(2)

The rescaled fields are:

The scalar fields in the usual notation of eq. (1) can be recovered by identifying

where are the original, complex valued scalar fields.

In 1982 Ginsparg and Wilson Ginsparg and Wilson (1982) proposed a relation which defines a class of lattice Dirac operators and which is since then known as the Ginsparg-Wilson relation

(3)

Here is the lattice spacing and is a positive constant. The Ginsparg-Wilson relation can be utilized to construct a lattice modified chiral symmetry which recovers the desired continuum chiral symmetry in the limit Lüscher, M. (1998). The modified lattice projectors for the left and right handed components are given by

The modified projectors are used to define the chiral components of the spinor fields on the lattice

As in the continuum theory the free part of the fermion Lagrangian can be written as a sum of the left and right handed lattice spinor fields

The modified projectors allow to formulate a theory of continuum-like left- and right handed fermions on the lattice for any non-vanishing value of the lattice spacing .

In order to specify the lattice action, a Ginsparg-Wilson type Dirac operator has to be introduced. The here presented results are based on the Neuberger overlap operator Neuberger (1998), which satisfies the Ginsparg-Wilson relation and is given by

(4)

is chosen to be in this work and denotes the Wilson Dirac operator. In Hernandez, P. and Jansen, K. and Lüscher, M. (1999) it has been demonstrated that the Neuberger overlap operator is, despite its complicated form, a local operator.

The full Euclidean discretized action is given by

(5)

In the following, the lattice spacing is set to unity. It can be given a physical value by identifying the vacuum expection value on the lattice, with the measured value of GeV. As mentioned before, the couplings are scaled by the parameter. The parameterization of the Lagrangian in (1) can by recovered with the identities:

The here considered Higgs-Yukawa model has already been studied extensively. In refs. Gerhold and Jansen (2007a, b) the phase structure has been determined, lower and upper Higgs boson mass bounds have been obtained in Gerhold and Jansen (2010, 2009) and also an extension to a possible fourth quark generation has been discussed in Gerhold et al. (2011). Many details of the model, its numerical implementation and algortihmic aspects can be found in ref. Gerhold (2010).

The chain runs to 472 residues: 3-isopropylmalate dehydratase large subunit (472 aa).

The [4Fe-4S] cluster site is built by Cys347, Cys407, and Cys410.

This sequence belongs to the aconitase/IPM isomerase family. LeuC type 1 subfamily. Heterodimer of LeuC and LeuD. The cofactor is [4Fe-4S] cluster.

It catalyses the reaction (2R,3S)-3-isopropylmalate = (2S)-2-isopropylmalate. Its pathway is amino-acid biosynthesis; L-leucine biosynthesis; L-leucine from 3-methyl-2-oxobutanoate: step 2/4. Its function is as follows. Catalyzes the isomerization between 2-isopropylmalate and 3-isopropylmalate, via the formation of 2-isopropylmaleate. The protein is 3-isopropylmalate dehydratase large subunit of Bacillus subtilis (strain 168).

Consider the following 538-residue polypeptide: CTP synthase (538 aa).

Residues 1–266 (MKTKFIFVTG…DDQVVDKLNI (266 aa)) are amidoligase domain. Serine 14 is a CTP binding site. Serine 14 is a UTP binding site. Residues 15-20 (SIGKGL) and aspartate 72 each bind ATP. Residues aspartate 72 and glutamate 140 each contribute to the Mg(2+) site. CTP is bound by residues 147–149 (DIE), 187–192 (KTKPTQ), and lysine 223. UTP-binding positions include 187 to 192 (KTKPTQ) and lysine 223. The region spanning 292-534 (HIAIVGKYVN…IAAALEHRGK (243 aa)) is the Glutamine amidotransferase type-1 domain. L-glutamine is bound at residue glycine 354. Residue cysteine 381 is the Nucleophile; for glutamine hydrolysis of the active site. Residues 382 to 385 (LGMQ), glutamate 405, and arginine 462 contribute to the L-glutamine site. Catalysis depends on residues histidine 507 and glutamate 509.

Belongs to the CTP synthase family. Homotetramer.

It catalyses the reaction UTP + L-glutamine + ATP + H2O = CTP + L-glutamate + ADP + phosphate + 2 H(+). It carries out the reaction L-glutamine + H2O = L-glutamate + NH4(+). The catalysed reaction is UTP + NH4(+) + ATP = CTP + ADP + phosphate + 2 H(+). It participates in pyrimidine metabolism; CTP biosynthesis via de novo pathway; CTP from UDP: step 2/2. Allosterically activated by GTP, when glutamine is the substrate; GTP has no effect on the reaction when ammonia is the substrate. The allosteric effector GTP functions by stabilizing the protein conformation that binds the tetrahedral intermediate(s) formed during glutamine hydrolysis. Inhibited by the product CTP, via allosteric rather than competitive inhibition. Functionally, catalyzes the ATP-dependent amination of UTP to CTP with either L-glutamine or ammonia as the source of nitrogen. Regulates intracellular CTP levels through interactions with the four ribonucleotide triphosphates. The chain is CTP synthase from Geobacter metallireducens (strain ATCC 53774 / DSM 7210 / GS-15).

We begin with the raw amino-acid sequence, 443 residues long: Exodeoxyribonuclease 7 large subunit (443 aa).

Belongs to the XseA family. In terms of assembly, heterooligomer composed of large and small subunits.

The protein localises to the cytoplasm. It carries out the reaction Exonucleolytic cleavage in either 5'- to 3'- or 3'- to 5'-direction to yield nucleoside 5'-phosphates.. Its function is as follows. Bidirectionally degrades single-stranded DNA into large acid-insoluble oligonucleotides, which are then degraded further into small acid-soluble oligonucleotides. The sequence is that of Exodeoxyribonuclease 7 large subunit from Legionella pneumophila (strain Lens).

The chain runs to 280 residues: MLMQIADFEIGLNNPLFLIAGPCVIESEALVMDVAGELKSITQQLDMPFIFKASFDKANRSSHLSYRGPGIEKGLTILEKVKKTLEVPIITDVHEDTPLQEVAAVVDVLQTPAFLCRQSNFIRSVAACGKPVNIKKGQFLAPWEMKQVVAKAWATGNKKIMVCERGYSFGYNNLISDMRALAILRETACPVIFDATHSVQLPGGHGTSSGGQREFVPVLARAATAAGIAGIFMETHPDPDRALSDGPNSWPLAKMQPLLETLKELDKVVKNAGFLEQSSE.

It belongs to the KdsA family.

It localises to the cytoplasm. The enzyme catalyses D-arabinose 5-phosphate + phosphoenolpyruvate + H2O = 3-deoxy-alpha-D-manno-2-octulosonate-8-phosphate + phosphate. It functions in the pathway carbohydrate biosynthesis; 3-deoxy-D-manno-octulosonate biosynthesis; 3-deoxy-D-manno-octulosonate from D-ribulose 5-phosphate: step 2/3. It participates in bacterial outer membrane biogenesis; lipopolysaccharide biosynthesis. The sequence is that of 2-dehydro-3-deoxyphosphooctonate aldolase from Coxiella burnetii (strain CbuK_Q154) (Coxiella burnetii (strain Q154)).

3 Resonances from lattice simulations

The method to compute the resonance parameters in finite volume was proposed in Lüscher, M. (1991). It has been successfully employed for the case of the Higgs boson mass in the pure theory Göckeler, M. and Kastrup, H. A. and Westphalen, J. and Zimmermann, F. (1994); here we want to extend the method to the Higgs-Yukawa model as considered in this work.

Let us start with the optical theorem which states that the total cross section in the elastic region of forward scattering is given by

(6)

denotes the centre of mass momentum and is the centre of mass energy of the two incomming particles with four momentum and , . is the spherical decomposition of the interacting part of the S-Matrix

The total cross section exhibits a peak near a resonance which can be well parameterized with a Breit-Wigner function containing the resonance mass and the width ,

(7)

where we have also expressed the total cross section in eq. (6) in terms of the scattering phases .

In order to develop a general method to extract the scattering phase from the energy levels in a finite box, it is sufficient to investigate the problem in non-relativistic quantum mechanics. The non-relativistic result can then be transferred to the case of quantum field theory. This remarkable result has been demonstrated in refs. Lüscher, M. and Wolff, U. (1990); Lüscher, M. (1986).

As a result of these works the computation of the scattering phase in which we are interested in, proceeds as follows. The first step is to compute the energies of the two-particle massive Goldstone system, , from which the value of can be extracted. Knowing , the scattering phase is obtained from

The analysis of scattering phases has been extended to moving frames in Rummukainen and Gottlieb (1995); Feng et al. (2011, 2010), where one of the two particles is at rest. The method is complementary to the centre of mass frame and allows to compute more data for the scattering phases from the same configurations. The obtained two particle energies have to be translated back to the centre of mass frame. In general, the choice of a moving frame implies that one has to consider irreducible representations of a subgroup of the cubic group. The remaining symmetry depends on the selected directions of the moving frame. The here used irreducible representations are given in Rummukainen and Gottlieb (1995). The modification of the relation between the two particle energy in the moving frame and the scattering phase is given by